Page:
Saturday, August 10, 2013

(Introducing) Powerpreter and Nishang 0.3.0 : Easy post exploitation using powershell - Part 1

This post is all about what I was unable to discuss during my talk at Defcon 21 "Powerpreter: Post Exploitation like a boss". In 45 minutes one can only highlight limited things, so this and some more posts would try to fill the gaps left during the talk.

Posts planned in this series are:
Introducing Powerpreter and Nishang 0.3.0 : Easy post exploitation using powershell - Part 1
Powerpreter and Nishang 0.3.0 : Pivoting and poking other computers - Part 2
Powerpreter and Nishang 0.3.0 : Persistence - Part 3
Powerpreter and Nishang 0.3.0 : Various methods to deploy and use - Part 4
Introducing Antak, Powerpreter and Nishang 0.3.0 : A webshell in powershell - Part 5
UPDATE: I have decided to finish the series in three parts. Part 4 and Part 5 would be posted as independent posts.

Powerpreter is a powershell module. I decided to make it a part of Nishang as there is a large amount of repeated code. This post assumes that we have Administrative access to a Windows 7 machine. Powerpreter can surely be used as a non-admin user but obviously with limited (but still useful as seen in below examples) functionalities. Like other scripts in Nishang, I have tried my best to keep powerpreter compatible to powershellv2 so you may see some code which could be done by a cmdlet in powershellv3 and v4.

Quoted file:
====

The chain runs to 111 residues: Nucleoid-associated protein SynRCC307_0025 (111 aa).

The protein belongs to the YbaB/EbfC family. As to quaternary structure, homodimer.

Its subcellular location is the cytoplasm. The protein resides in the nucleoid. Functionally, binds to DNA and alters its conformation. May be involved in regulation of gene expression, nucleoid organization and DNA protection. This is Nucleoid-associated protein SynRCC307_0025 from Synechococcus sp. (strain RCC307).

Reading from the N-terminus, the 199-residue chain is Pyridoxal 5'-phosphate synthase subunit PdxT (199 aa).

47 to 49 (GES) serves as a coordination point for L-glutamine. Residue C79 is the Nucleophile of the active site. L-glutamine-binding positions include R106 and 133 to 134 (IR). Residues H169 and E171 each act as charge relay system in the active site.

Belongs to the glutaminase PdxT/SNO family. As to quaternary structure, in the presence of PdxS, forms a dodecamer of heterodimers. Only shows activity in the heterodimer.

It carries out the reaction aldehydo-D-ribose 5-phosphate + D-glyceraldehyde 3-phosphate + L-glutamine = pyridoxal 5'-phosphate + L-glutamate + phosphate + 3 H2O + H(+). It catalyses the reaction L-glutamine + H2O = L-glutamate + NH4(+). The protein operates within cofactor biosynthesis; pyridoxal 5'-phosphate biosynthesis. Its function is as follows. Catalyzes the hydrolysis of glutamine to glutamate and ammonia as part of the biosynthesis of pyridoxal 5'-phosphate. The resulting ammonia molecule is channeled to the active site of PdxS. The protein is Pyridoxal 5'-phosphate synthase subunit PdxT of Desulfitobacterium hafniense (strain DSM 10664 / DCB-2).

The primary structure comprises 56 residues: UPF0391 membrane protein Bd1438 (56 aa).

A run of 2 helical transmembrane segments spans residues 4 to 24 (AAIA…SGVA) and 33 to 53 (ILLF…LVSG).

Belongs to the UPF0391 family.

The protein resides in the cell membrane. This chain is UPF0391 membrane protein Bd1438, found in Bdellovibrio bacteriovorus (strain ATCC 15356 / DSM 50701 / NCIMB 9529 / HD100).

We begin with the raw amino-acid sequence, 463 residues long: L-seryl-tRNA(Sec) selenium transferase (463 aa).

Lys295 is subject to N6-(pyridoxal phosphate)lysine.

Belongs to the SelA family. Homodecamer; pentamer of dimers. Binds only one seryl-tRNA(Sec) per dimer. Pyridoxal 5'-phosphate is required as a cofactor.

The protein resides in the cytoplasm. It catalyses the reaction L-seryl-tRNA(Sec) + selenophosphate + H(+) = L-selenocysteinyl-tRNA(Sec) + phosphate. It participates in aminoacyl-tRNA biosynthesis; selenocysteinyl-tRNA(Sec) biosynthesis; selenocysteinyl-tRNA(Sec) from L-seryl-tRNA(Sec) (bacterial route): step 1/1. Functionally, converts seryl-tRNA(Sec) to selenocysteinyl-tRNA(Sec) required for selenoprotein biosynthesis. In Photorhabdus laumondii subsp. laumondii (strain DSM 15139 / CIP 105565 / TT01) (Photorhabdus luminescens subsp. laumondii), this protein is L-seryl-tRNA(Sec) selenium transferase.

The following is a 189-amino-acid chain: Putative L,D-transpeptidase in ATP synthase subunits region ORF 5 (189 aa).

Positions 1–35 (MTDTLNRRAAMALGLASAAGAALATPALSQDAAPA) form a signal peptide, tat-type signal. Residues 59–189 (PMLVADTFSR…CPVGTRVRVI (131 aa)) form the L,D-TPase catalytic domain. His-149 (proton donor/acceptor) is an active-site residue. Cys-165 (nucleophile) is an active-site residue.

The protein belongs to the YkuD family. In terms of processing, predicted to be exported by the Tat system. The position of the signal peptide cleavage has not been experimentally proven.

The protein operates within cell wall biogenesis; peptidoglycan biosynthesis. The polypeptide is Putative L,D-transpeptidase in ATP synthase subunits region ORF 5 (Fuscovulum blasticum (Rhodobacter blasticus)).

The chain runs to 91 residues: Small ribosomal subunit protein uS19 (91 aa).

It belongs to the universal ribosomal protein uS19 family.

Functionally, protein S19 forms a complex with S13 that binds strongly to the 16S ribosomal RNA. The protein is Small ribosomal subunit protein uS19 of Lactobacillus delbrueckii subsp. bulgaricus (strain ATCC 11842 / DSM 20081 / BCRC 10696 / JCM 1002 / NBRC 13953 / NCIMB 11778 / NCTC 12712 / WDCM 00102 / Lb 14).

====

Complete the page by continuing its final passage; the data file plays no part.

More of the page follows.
Once we have access to a machine, powerpreter could be downloaded and imported in a powershell session for further fun. For using hashes or credentials with powershell remoting see my previous posts:

 From a powershell remoting session:

Now, to list the methods in the imported module:

We can list help for each function by using help. For example to get help for Check-VM

Now, lets have a look at some of these methods/commands/payloads. Some of the payloads in powerpreter have already been explained in blog posts about Nishang. I will explain only couple of those and some new functionality in powerpreter:

Take Get-WLAN-Keys for example

You can also use -exfil option if you would like to exfiltrate info to pastebin/gmail/tinypaste. See this for more detail:

Enable-DuplicateToken, Get-PassHashes and Get-LsaSecret.

Use Enable-DuplicateToken to escalate to SYSTEM and then use Get-PassHases or Get-LsaSecret depending on your requirement.

Let's see it in action from a meterpreter.

First we download the powerpreter. I use -encodedcommand option with powershell.exe in meterpreter to avoid any issues. StringtoBase64 in powerpreter could be used for this.

In case of Get-LsaSecret on 64-bit machine, 32-bit powershell needs to be run. So use this path for powershell.exe: C:\Windows\SysWOW64\WindowsPowerShell\v1.0 from powershell remoting session. But while using meterpreter if the process on target is 32-bit, no need to specifically call 32-bit powershell.

Get-LsaSecret is written by Niklas Goude and Get-Passhashes by David Kennedy


This backdoor can be controlled using a website whose content could be changed. Lets use pastebin for this.

It asks for four parameters. It keeps polling the url provided in CheckURL option for a string, provided in the Magicstring option. As soon as the string matches, it pulls a powershell script/command from PayloadURL.

Differents commands or scripts can be executed by changing the payloads in PayloadURL. After a sucessful execution, it waits for 60 seconds before polling again to avoid generating too much traffic.
The backdoor starts in a new process. With -exfil option, results of the backdoor could be exfiltrated.